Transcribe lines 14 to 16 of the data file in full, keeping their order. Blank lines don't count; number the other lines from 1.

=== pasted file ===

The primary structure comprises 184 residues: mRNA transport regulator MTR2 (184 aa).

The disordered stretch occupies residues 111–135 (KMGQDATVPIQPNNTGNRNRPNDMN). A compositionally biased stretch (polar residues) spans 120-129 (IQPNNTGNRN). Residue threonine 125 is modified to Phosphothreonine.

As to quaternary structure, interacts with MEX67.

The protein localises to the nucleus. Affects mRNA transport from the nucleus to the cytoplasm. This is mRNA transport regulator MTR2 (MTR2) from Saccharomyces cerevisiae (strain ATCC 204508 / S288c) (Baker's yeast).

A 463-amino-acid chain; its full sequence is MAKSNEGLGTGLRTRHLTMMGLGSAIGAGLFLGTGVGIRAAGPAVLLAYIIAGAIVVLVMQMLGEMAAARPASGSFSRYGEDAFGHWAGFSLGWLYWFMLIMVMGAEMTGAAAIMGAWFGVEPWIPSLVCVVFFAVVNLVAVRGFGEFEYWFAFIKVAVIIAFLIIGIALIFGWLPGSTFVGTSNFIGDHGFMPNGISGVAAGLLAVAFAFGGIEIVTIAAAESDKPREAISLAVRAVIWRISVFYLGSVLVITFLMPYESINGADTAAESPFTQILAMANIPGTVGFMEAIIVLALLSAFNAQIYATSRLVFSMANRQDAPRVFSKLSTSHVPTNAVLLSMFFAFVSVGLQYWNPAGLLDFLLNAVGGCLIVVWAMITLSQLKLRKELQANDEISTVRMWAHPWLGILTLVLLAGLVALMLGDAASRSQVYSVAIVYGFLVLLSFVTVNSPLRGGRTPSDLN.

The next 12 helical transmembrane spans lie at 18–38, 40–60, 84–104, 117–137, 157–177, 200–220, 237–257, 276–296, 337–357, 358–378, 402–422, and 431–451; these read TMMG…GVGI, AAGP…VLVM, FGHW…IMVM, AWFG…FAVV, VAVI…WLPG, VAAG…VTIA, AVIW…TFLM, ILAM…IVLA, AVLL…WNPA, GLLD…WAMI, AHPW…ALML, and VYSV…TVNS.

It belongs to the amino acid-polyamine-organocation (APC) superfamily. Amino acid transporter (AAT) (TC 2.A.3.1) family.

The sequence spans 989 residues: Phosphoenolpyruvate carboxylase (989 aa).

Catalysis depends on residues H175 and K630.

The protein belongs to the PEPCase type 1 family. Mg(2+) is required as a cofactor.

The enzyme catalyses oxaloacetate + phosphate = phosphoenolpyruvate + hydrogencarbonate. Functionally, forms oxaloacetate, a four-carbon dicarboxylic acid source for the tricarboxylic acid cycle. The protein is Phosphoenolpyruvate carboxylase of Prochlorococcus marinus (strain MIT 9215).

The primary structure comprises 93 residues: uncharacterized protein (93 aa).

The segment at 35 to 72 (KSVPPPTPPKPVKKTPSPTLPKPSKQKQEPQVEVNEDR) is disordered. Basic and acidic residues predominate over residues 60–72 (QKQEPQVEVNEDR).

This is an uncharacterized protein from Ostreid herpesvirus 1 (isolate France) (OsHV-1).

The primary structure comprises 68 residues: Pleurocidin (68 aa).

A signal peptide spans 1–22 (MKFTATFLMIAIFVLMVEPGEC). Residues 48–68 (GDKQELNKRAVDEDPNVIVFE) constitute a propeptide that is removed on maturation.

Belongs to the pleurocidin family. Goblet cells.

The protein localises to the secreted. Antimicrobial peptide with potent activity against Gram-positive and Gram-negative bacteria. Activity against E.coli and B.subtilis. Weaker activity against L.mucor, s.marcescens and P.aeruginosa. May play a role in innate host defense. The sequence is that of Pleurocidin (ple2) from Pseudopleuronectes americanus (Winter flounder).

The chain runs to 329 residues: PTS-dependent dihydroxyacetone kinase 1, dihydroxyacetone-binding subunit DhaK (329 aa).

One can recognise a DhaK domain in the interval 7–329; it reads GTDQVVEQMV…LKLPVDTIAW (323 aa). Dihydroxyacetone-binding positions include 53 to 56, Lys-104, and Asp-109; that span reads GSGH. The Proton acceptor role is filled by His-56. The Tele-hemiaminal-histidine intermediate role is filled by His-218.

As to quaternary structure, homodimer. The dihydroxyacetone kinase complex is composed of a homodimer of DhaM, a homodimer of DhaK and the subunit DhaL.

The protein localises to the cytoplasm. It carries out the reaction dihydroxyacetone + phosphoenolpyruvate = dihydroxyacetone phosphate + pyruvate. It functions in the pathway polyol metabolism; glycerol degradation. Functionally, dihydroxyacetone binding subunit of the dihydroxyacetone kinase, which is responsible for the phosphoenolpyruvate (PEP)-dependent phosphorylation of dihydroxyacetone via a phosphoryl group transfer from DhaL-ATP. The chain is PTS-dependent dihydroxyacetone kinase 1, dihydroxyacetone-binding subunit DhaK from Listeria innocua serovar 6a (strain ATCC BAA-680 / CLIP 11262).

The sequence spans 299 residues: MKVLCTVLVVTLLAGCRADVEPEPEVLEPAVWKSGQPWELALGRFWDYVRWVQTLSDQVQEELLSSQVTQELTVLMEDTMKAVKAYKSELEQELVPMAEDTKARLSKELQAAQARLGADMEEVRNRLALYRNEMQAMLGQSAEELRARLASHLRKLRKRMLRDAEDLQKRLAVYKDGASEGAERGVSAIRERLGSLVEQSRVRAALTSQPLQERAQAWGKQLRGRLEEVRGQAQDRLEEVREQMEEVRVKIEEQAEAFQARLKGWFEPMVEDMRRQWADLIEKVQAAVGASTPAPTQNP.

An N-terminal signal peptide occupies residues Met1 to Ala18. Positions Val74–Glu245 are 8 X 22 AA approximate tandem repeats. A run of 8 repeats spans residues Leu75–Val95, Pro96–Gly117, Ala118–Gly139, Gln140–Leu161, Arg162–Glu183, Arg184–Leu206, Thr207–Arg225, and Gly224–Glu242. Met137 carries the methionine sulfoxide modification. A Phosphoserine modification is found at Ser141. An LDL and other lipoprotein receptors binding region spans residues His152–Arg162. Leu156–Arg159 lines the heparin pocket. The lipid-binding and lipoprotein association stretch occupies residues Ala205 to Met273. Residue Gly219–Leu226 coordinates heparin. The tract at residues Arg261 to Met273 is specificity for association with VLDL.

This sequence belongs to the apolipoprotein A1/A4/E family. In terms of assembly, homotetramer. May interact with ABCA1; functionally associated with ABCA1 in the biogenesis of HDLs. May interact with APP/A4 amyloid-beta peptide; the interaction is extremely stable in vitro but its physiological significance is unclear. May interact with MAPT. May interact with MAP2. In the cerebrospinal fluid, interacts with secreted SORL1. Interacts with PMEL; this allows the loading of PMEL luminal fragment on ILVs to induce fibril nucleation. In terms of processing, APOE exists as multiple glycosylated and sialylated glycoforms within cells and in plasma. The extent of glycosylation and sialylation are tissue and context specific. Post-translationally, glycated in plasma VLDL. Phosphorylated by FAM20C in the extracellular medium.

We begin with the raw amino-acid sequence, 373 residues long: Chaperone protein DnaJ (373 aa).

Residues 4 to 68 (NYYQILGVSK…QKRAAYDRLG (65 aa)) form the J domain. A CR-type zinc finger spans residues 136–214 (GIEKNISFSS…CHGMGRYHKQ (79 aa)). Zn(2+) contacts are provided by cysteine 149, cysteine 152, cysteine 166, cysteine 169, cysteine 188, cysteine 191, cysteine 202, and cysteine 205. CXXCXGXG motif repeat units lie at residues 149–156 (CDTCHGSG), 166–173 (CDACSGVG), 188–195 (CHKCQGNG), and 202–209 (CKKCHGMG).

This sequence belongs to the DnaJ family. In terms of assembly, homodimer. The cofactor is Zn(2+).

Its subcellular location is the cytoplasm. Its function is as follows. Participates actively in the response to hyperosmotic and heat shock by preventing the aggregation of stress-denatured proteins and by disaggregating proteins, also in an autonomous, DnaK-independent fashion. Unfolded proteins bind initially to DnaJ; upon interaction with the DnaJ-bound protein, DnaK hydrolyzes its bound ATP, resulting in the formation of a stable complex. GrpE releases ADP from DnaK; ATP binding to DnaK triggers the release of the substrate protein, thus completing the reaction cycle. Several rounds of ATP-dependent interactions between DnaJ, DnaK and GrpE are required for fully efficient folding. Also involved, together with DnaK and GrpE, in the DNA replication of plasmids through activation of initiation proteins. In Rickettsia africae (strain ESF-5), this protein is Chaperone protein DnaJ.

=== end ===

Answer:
This is an uncharacterized protein from Ostreid herpesvirus 1 (isolate France) (OsHV-1).

The primary structure comprises 68 residues: Pleurocidin (68 aa).

A signal peptide spans 1–22 (MKFTATFLMIAIFVLMVEPGEC). Residues 48–68 (GDKQELNKRAVDEDPNVIVFE) constitute a propeptide that is removed on maturation.